Millions of Americans May Lose Medicaid

Starting April 1, states will start removing people from government health insurance programs. 

It is estimated that 15 million people, or 1 in 6 of the 86 million on Medicaid, will lose their health insurance.

During the pandemic, procedures to remove people from Medicaid were suspended. Before COVID, people would regularly lose Medicaid coverage if they started making too much money to qualify for the program or if they moved out of state or gained healthcare coverage from their employer. When the government suspended these procedures, Medicaid enrollment grew by 23.9% from 2020 to 2022, an increase of 17 million people, according to a 2022 KFF report.

The Consolidated Appropriations Act passed in December 2022, instructed states to restart eligibility checks for everyone on Medicaid. In order to stay enrolled, individuals will need to fill out forms to verify personal information such as income and household size. 

When will people start losing coverage? This depends on the state. The Associated Press reported that no longer eligible Medicaid members could be removed in the month of April in the following states: Arizona, Arkansas, Florida, Idaho, Iowa, New Hampshire, Ohio, Oklahoma, and West Virginia.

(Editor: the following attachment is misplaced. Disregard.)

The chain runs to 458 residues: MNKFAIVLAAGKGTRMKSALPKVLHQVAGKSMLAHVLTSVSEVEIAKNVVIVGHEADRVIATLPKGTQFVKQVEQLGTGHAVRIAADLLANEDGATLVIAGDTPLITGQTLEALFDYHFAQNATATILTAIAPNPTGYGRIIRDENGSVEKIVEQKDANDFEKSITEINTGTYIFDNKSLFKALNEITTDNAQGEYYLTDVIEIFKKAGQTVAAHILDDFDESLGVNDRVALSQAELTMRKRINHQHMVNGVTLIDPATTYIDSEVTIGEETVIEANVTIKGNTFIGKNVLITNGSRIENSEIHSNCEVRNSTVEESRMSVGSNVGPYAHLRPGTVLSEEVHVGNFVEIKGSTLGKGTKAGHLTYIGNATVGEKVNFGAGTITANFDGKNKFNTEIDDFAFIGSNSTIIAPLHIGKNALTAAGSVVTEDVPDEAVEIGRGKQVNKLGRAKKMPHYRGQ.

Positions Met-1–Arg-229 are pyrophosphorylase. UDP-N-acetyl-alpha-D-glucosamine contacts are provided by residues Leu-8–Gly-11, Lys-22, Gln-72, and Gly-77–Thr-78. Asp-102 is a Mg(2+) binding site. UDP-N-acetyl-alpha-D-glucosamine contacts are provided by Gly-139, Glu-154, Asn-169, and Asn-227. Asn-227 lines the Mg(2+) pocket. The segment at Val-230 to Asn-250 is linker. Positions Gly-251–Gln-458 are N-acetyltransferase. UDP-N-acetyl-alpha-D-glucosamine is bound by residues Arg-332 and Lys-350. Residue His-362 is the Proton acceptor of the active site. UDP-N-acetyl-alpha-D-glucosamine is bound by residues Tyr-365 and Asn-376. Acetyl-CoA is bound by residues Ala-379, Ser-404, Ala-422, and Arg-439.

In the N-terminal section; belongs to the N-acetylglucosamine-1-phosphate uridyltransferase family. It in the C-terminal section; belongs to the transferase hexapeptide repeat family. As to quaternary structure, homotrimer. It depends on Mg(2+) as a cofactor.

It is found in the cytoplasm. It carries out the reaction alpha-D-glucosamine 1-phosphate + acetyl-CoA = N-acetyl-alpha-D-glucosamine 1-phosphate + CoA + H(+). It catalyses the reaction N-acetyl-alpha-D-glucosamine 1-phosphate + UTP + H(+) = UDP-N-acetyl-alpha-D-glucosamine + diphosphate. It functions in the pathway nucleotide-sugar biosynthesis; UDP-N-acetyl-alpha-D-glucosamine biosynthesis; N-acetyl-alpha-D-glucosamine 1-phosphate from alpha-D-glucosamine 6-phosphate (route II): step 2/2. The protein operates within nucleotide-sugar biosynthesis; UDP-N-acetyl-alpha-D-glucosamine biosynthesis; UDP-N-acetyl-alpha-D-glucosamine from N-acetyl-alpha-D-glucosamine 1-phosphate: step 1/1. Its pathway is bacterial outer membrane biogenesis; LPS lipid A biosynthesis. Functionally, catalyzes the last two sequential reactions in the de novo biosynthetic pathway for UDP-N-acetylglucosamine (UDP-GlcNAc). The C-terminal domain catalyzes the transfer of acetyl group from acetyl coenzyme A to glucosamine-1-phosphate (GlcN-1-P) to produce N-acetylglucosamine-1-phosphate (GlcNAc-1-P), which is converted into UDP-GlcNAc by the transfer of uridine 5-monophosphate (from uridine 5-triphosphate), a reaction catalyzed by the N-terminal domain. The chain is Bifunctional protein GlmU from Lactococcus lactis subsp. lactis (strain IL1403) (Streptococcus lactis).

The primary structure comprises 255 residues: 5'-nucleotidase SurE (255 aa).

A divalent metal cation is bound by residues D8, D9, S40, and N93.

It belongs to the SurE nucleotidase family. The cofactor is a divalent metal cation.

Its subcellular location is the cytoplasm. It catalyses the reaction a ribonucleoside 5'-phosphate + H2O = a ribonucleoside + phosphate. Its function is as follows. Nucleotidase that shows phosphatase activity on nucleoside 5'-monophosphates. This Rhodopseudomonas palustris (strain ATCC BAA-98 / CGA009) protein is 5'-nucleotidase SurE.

Individuals not eligible will more than likely not be dropped in one fell swoop. Each state has set different timelines for rechecking eligibility. Most states are expected to take between nine months to a year to complete the full verification process.

For those who lose Medicaid, there is an option to apply for health insurance under the Affordable Care Act. The termination notice should provide instructions. 

A growing concern is that people on Medicaid are unaware of what is happening. According to a survey from the Robert Wood Johnson Foundation, two-thirds of adults in Medicaid households weren’t aware that the program rules were changing. 

Healthcare advocates are encouraging and urging people on Medicaid to update their personal information, including their home address, phone number, and email. Individuals covered by Medicaid should keep an eye out for Medicaid application materials in the mail or via email and complete all paperwork by their state’s due date.

Individuals who have recently moved may need to check their previous address for application if they haven’t yet notified Medicaid that their address has changed. Others may have a language barrier and need assistance filling out the forms. Carrie Fry, a health policy professor at Vanderbilt University School of Medicine in Nashville, Tennessee, said that health systems, social service agencies, and community and faith-based organizations sometimes would aid enrollees in updating Medicaid applications.


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